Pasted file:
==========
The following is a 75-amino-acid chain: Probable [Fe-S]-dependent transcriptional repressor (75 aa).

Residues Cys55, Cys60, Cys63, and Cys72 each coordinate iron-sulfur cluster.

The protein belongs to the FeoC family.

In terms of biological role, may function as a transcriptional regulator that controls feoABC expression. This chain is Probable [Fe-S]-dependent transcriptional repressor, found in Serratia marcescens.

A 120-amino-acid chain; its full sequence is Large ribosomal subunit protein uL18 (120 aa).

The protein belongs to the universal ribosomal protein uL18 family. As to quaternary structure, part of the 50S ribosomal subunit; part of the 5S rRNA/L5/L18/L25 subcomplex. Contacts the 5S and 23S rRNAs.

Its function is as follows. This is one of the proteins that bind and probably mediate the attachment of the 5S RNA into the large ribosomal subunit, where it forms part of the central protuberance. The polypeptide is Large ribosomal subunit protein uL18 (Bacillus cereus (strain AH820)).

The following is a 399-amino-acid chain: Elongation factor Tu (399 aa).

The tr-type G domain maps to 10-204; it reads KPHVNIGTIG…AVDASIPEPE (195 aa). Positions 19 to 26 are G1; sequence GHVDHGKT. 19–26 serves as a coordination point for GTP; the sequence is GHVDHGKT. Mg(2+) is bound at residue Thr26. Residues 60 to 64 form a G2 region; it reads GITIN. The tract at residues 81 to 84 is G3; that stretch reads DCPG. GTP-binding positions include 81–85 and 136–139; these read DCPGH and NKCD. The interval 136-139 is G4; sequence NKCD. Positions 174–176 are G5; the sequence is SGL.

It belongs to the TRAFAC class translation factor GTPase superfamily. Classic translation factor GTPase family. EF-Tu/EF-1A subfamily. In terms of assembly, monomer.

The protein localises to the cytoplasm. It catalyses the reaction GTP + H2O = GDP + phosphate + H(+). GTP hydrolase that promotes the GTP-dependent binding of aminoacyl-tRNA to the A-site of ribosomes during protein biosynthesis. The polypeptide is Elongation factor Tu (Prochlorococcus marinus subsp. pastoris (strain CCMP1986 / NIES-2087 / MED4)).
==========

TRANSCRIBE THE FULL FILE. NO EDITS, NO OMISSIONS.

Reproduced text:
The following is a 75-amino-acid chain: Probable [Fe-S]-dependent transcriptional repressor (75 aa).

Residues Cys55, Cys60, Cys63, and Cys72 each coordinate iron-sulfur cluster.

The protein belongs to the FeoC family.

In terms of biological role, may function as a transcriptional regulator that controls feoABC expression. This chain is Probable [Fe-S]-dependent transcriptional repressor, found in Serratia marcescens.

A 120-amino-acid chain; its full sequence is Large ribosomal subunit protein uL18 (120 aa).

The protein belongs to the universal ribosomal protein uL18 family. As to quaternary structure, part of the 50S ribosomal subunit; part of the 5S rRNA/L5/L18/L25 subcomplex. Contacts the 5S and 23S rRNAs.

Its function is as follows. This is one of the proteins that bind and probably mediate the attachment of the 5S RNA into the large ribosomal subunit, where it forms part of the central protuberance. The polypeptide is Large ribosomal subunit protein uL18 (Bacillus cereus (strain AH820)).

The following is a 399-amino-acid chain: Elongation factor Tu (399 aa).

The tr-type G domain maps to 10-204; it reads KPHVNIGTIG…AVDASIPEPE (195 aa). Positions 19 to 26 are G1; sequence GHVDHGKT. 19–26 serves as a coordination point for GTP; the sequence is GHVDHGKT. Mg(2+) is bound at residue Thr26. Residues 60 to 64 form a G2 region; it reads GITIN. The tract at residues 81 to 84 is G3; that stretch reads DCPG. GTP-binding positions include 81–85 and 136–139; these read DCPGH and NKCD. The interval 136-139 is G4; sequence NKCD. Positions 174–176 are G5; the sequence is SGL.

It belongs to the TRAFAC class translation factor GTPase superfamily. Classic translation factor GTPase family. EF-Tu/EF-1A subfamily. In terms of assembly, monomer.

The protein localises to the cytoplasm. It catalyses the reaction GTP + H2O = GDP + phosphate + H(+). GTP hydrolase that promotes the GTP-dependent binding of aminoacyl-tRNA to the A-site of ribosomes during protein biosynthesis. The polypeptide is Elongation factor Tu (Prochlorococcus marinus subsp. pastoris (strain CCMP1986 / NIES-2087 / MED4)).